Grade 6 - Ecosystems, Animal Adaptations
Duration: 1.5 - 2 hours

Description: Black Bears and boreal forest go hand in hand.  After a short introduction to the black bear and its ecology, students walk a forest trail to see first hand the type of habitat the black bear prefers, what it like to eat, and how it lives out its life in Duck Mountain Provincial Park.

Program Choices

Aquatic Explorers I (Grades 1-3)
Aquatic Explorers II (Grades 4-6)
Aquatic Explorers III (Grades 7-9)
Duration: 1-1.5 hours
Location: Boreal Forest Trail Boardwalk or Little Boggy Creek
Curriculum Connections:
Grade 1 - Animals
Grade 2 - Habitats
Grade 3 - Animals, Plant Structure and Adaptations
Grade 4 - Plant Diversity, Vertebrates and Invertebrates
Grade 5 - Communities & Ecosystems
Grade 6 - Ecosystems, Animal Adaptations
Grade 7 - Basics of Life
Grade 8 - Adaptation and Succession, Solutions
Grade 9 - Diversity of Life

Description:  Through a "critter dipping" exercise and other activities adequate to different grade levels, students will investigate an aquatic habitat and the importance of this environment for the biodiversity of Duck Mountain Provincial Park.

Forest Mosaic Mysteries

Suggested Grade Levels: 4-6
Duration: 1.5-2 hours
Location: Woodland Trail
Curriculum Connections:
Grade 4 - Plant Diversity, Vertebrates and Invertebrates
Grade 5 - Communities & Ecosystems, Plant Structure & Diversity
Grade 6 - Ecosystems

Description: Students experience the park's boreal forest, the tree characters that make it up, the flavour of the forest that they create, and the diverse array of plants and animals that make its shelter their home.

Old Growth - Saskatchewan Style

Suggested Grade Levels: 7 - 9
Duration: 1.5 - 2 hours
Location: Depends on road conditions
Curriculum Connections:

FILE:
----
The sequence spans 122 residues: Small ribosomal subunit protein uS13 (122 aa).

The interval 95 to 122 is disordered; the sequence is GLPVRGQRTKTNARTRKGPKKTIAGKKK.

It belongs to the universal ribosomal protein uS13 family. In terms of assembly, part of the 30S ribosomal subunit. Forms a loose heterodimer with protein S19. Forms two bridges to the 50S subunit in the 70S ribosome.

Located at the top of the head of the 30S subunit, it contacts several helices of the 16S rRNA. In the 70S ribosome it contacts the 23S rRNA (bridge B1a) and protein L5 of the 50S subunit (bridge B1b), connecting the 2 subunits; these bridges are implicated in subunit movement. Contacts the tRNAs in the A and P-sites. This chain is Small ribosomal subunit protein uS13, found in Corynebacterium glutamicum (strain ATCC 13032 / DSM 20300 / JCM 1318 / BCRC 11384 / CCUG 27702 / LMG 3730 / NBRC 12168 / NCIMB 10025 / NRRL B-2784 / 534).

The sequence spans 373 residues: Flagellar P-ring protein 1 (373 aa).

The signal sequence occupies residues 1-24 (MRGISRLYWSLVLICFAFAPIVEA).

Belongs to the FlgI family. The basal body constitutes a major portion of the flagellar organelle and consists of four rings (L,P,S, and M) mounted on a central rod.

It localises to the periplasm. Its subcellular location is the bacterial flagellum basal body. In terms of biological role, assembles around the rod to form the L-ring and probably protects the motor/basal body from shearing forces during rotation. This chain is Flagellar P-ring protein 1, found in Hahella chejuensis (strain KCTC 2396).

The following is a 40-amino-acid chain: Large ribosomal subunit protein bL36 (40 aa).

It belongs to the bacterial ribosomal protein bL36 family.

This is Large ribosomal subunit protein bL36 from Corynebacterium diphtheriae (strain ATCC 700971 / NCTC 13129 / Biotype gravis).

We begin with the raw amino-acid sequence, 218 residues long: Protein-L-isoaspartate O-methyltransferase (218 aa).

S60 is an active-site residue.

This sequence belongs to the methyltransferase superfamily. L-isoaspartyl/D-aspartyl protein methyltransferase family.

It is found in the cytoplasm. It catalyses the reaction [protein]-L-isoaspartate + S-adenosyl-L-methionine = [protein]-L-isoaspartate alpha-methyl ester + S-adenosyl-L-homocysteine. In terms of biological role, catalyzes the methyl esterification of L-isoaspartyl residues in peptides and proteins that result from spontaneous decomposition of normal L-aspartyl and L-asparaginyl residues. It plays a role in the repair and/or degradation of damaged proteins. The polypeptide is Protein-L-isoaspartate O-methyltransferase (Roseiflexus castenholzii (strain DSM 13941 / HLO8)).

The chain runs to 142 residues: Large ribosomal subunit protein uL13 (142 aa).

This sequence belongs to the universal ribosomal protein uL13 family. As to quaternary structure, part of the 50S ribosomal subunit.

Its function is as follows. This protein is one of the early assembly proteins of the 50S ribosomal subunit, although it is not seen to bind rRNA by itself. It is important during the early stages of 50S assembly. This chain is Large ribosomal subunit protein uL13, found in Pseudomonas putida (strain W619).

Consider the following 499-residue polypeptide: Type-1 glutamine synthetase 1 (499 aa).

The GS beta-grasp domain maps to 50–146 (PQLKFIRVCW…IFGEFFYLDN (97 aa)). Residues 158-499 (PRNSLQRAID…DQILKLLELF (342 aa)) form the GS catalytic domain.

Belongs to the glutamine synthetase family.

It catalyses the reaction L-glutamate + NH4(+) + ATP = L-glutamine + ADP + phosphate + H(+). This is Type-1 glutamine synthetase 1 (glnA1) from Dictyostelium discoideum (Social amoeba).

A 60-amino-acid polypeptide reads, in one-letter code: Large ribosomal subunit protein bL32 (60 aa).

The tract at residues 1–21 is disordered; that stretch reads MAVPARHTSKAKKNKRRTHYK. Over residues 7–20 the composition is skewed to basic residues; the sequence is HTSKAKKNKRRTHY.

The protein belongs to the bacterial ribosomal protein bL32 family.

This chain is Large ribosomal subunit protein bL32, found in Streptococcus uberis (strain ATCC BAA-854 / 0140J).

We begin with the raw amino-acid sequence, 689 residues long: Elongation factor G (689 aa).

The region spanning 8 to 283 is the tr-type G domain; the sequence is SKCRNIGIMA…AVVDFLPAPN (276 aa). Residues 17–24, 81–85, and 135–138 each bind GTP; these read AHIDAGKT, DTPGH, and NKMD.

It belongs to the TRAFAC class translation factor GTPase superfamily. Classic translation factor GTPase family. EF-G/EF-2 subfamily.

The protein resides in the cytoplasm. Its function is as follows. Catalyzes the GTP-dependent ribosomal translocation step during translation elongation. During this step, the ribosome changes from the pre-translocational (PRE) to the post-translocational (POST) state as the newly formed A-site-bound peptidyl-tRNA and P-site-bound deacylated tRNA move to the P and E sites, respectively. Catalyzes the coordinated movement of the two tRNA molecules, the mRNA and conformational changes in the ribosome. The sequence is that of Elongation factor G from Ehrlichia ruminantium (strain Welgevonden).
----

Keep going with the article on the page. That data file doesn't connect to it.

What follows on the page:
Grade 7 - The Land, The basics of Life
Grade 8 - Adaptation & Succession
Grade 9 - Saskatchewan The environment, Diversity of Life

Description: A simplified field study, this program takes the students to three types of aspen forest where they can make comparisons and contrasts in forest structure and plant and animal diversity.  The nature of old-growth aspen forests and their value will be revealed.

Grassland Ghosts of Duck Mountain Provincial Park

Suggested Grade Levels: 7 - 9
Duration: 1.5 - 2 hours
Location: Little Boggy Creek Valley
Grade 7 - The Land, The basics of Life
Grade 8 - Adaptation & Succession
Grade 9 - Saskatchewan The environment, Diversity of Life

Description: The students will travel to the grassland remnants of Little Boggy Creek Valley.  They will do a simplified field study to learn about types of plants found here, the danger facing the existence of this disappearing ecosystem, and park management strategies to maintain its health.

Planning Your Trip

The programs listed are provided by the Duck Mountain Provincial Park visitor Program staff.  Programs are booked on a first come first serve basis and it is recommended that you book early to ensure your preferred date and time.  Programs must be booked by completing the Program Registration Form.

Cost of program: there is a fee of $1.00 per student per program.  There are no fees for teachers or chaperones - fees for programs are due upon arrival.

Your Responsibilities

Group leaders are responsible for ensuring that groups arrive on time and are fully prepared to participate in scheduled activities.

Each Program can accommodate about 25 students.  Most of the programs work better for smaller groups.  If there are more than 25 students in one party, for example, we recommend dividing the group in two.

If your group must be divided, chaperons will need to supervise the group that is not with the interpreter.

Maintaining discipline is the responsibility of teachers and chaperons.  In the event that a group's behaviour is so disruptive that it interferes with the activity, the program will be terminated.

Adequate supervision means a ration of at least one chaperon per 15 students.  One adult for every six primary level children is desirable.

What to Wear/What to Bring

Bring clothing and footwear suitable for outdoor activity and:

  • Jackets for those unpredictable and inclement days
  • Insect repellent
  • Sun screen
  • Water bottles
  • Day pack and lunch (if applicable)
  • First aid kit
  • Outdoor study aids (magnifying lens, binoculars, etc.)